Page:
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Yankees prospect Mike King could have inside track on roster spot

Part 5 in a series analyzing the Yankees’ top prospects

Any conversation about Yankees pitching prospects these days begins with Deivi Garcia and Clarke Schmidt. Or Clarke Schmidt and Deivi Garcia. You pick the order.

Garcia, 20, pitched for Single-A Tampa, Double-A Trenton and Triple-A Scranton/Wilkes-Barre last year and was mentioned as a possible September call-up in a relief role but wasn’t summoned. Schmidt, 24, also worked at three levels, reaching Trenton where he made three starts.

However, when it comes to this season — if there is one — right-hander Mike King could land a spot on the expanded roster ahead of both Garcia and Schmidt.

After being limited to 11 minor league games and one big league outing last season due to a right elbow problem that surfaced early in spring training, King was healthy in spring training this year when he appeared in four games and worked 9 ¹/₃ innings.

Acquired from the Marlins with international slot money on Nov. 20, 2017 for left-hander Caleb Smith and infielder Garrett Cooper, King built upon a strong 2017 season for Single-A Greensboro by going a combined 11-5 with a 1.79 ERA for Tampa, Trenton and SWB in 2018. In 161 ¹/₃ innings, King allowed 118 hits, struck out 152 and walked 29. In six starts for SWB, King went 4-0 with a 1.15 ERA.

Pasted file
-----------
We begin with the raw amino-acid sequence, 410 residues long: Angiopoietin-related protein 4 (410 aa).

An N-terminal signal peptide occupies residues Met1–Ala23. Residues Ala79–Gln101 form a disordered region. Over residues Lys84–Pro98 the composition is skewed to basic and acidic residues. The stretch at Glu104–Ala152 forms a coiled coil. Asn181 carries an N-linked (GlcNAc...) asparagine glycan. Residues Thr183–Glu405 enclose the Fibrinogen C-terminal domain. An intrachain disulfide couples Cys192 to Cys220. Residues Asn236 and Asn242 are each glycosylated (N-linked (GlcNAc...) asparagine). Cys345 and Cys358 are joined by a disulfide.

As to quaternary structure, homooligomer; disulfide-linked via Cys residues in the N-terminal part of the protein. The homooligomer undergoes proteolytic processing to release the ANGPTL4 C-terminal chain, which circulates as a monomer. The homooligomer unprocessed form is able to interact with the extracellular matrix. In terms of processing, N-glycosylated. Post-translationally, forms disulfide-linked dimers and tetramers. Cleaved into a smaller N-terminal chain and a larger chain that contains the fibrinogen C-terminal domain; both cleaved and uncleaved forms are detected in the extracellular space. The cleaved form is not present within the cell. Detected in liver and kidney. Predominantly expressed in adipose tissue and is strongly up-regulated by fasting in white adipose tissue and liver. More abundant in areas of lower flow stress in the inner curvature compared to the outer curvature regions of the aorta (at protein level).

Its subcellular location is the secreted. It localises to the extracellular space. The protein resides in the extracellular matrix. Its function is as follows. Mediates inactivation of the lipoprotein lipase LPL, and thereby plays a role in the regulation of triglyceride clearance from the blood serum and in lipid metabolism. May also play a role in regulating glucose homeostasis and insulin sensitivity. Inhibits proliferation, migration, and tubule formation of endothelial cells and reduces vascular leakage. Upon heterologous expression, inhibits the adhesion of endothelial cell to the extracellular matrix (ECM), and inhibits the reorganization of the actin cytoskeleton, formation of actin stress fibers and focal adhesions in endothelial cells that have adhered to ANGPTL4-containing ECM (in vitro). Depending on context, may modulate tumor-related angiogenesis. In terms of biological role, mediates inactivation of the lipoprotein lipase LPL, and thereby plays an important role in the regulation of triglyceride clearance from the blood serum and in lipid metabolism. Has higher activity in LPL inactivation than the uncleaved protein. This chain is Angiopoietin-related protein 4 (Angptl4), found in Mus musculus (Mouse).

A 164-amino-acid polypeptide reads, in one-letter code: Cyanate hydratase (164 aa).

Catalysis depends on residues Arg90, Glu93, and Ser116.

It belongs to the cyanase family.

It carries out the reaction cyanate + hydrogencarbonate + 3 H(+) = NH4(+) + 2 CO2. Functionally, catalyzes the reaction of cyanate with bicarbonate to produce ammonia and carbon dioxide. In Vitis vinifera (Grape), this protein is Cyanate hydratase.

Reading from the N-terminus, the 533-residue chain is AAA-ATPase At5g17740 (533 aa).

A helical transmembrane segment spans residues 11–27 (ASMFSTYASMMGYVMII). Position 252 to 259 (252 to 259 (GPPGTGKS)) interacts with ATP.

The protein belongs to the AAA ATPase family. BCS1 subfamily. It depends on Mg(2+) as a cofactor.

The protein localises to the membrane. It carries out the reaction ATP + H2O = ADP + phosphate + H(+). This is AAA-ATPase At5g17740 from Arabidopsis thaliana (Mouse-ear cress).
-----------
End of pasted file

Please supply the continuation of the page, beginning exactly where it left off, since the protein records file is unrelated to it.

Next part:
Mike KingCharles Wenzelberg/New York Post

The body of work earned King a big-league invite to spring training in 2019, but that elbow injury didn’t allow him to pitch during the exhibition season. He didn’t debut until July 3 in the Gulf Coast League. He moved to Staten Island (short season-A) and pitched for Trenton and SWB before being elevated to the big leagues in September to take the suspended Domingo German’s roster spot.

King’s major league debut on Sept. 27 against the Rangers consisted of two innings in which he gave up two hits and an unearned run.

In an age dominated by velocity King, 25, uses a 91-mph fastball, slider and changeup effectively.

“He commands both sides of the plate. He isn’t concerned about strikeouts, but he gets them,’’ a scout said of King, who went 3-1 with a 4.18 ERA in four Triple-A starts last season. “He uses his sinker to get in on the hands of right-handed and left-handed hitters. He pitches to his strengths.’’

While the 6-foot-3, 210-pound King has been a starter in the minors the past three years, the former Boston College hurler could help in the bullpen in a 2020 season that would be like no other.

Garcia, who is on the 40-man roster, and Schmidt, who isn’t, would also be in the hunt for a roster spot. Put Ben Heller (40-man) in the mix, too.

At the time of the deal with the Marlins, the Yankees were looking for international slot money as they prepared to go after two-way Japanese star Shohei Ohtani, who eventually signed with the Angels.

Though King has appeared in one big-league game, the Marlins did very well getting Smith, a 14th-round pick of the Yankees in 2013. He went 10-11 with a 4.52 ERA in 28 starts in 2019 for the rebuilding club. Smith pitched in nine games (two starts) for the 2017 Yankees, going 0-1 with a 7.71 ERA.

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